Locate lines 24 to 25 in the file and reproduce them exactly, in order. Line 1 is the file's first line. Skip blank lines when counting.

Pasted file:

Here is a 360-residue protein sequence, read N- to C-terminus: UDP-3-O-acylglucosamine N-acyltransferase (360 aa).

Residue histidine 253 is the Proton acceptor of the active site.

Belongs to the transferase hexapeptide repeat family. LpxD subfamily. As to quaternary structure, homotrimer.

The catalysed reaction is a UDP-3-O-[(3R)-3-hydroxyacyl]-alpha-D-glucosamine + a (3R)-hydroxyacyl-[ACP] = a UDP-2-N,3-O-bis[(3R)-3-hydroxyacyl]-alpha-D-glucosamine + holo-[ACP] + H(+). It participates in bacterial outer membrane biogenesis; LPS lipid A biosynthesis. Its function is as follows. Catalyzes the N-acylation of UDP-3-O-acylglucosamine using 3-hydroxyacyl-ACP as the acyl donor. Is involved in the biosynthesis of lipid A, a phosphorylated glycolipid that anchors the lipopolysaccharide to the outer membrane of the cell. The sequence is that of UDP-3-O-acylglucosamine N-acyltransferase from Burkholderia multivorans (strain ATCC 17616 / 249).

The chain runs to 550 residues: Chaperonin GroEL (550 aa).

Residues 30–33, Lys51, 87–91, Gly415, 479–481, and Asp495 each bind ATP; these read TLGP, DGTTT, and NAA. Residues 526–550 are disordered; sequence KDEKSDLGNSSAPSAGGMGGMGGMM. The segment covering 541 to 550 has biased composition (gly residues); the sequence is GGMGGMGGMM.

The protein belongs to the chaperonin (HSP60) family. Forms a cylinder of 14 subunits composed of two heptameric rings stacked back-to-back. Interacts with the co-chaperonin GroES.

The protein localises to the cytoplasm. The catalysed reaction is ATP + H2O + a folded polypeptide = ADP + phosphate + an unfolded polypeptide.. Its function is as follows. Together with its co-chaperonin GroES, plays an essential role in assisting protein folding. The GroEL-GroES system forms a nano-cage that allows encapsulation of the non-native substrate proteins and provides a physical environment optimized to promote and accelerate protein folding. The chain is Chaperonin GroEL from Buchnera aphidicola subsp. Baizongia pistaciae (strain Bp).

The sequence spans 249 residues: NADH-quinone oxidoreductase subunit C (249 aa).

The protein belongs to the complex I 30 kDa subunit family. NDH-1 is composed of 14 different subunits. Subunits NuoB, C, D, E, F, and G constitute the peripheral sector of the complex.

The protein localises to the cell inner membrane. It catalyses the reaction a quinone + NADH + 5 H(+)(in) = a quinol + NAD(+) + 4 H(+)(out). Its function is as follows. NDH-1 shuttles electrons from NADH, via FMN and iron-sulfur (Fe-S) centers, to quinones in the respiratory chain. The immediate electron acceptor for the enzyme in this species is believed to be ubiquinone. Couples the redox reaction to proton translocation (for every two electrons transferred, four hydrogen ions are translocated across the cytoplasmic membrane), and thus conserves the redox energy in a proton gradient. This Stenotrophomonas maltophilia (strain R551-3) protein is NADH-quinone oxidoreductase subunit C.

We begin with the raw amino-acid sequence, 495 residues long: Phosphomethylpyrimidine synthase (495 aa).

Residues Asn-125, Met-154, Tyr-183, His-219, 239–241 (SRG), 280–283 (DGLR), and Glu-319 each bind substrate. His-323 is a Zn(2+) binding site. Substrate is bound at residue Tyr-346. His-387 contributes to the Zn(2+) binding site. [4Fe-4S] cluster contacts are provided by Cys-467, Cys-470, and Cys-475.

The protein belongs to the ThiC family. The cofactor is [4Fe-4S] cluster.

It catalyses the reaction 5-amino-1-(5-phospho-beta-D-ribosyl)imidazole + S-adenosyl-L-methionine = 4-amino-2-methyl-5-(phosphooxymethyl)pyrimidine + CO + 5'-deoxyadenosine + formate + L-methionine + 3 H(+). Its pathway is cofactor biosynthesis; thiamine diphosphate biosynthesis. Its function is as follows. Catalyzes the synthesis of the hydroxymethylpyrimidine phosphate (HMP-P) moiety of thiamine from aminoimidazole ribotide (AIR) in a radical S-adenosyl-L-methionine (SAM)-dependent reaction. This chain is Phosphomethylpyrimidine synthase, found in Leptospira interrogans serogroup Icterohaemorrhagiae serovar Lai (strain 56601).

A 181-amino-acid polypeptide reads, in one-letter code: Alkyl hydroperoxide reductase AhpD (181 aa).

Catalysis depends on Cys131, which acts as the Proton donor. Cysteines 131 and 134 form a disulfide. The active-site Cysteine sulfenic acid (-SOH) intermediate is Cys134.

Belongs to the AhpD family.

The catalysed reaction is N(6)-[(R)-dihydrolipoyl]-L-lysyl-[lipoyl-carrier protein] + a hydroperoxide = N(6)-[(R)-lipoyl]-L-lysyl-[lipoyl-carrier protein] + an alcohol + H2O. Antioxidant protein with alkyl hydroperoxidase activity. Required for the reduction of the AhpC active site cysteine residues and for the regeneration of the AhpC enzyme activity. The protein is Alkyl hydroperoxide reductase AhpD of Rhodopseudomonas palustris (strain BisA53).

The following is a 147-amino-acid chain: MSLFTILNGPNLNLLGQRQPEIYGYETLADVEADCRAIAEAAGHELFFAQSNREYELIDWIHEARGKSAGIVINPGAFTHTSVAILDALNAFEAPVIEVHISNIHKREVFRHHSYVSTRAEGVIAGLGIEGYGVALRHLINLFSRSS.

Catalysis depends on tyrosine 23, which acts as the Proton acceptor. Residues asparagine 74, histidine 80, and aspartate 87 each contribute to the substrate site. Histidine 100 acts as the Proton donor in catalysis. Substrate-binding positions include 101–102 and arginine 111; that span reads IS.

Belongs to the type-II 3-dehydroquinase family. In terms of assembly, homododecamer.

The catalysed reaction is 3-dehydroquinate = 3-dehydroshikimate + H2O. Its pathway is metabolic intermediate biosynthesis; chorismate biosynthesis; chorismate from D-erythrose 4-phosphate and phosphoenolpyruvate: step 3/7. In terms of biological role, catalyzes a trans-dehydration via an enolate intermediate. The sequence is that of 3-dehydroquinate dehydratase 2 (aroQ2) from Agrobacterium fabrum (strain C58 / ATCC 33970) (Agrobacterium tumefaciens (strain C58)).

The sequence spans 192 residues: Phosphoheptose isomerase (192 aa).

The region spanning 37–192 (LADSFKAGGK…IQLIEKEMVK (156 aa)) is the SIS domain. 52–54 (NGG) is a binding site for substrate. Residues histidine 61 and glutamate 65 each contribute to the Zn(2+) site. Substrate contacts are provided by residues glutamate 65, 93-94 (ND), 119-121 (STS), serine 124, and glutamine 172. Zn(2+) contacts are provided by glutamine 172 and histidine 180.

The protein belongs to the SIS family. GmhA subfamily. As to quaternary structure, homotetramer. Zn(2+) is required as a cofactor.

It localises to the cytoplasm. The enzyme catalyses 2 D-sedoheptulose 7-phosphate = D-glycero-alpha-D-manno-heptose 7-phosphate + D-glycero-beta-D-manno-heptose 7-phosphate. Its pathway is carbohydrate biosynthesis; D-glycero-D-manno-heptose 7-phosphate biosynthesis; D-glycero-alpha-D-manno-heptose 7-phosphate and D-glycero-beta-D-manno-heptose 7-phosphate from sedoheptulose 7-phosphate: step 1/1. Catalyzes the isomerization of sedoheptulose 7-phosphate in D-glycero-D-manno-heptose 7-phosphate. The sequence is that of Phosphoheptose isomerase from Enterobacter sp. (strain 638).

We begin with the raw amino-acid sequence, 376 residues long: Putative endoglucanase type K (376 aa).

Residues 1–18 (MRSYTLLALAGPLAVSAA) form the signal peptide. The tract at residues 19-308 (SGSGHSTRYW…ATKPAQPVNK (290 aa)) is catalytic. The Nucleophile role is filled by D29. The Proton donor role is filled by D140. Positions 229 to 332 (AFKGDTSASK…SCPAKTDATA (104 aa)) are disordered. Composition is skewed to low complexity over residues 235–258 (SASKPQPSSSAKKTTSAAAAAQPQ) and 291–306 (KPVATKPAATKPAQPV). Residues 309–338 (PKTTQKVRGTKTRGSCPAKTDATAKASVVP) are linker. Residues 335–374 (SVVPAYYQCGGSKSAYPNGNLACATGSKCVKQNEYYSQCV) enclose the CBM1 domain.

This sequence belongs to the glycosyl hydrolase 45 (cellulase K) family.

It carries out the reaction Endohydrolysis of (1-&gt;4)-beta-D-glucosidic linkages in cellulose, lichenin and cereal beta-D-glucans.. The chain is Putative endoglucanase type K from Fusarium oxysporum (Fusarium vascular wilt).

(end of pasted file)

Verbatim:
The sequence spans 192 residues: Phosphoheptose isomerase (192 aa).

The region spanning 37–192 (LADSFKAGGK…IQLIEKEMVK (156 aa)) is the SIS domain. 52–54 (NGG) is a binding site for substrate. Residues histidine 61 and glutamate 65 each contribute to the Zn(2+) site. Substrate contacts are provided by residues glutamate 65, 93-94 (ND), 119-121 (STS), serine 124, and glutamine 172. Zn(2+) contacts are provided by glutamine 172 and histidine 180.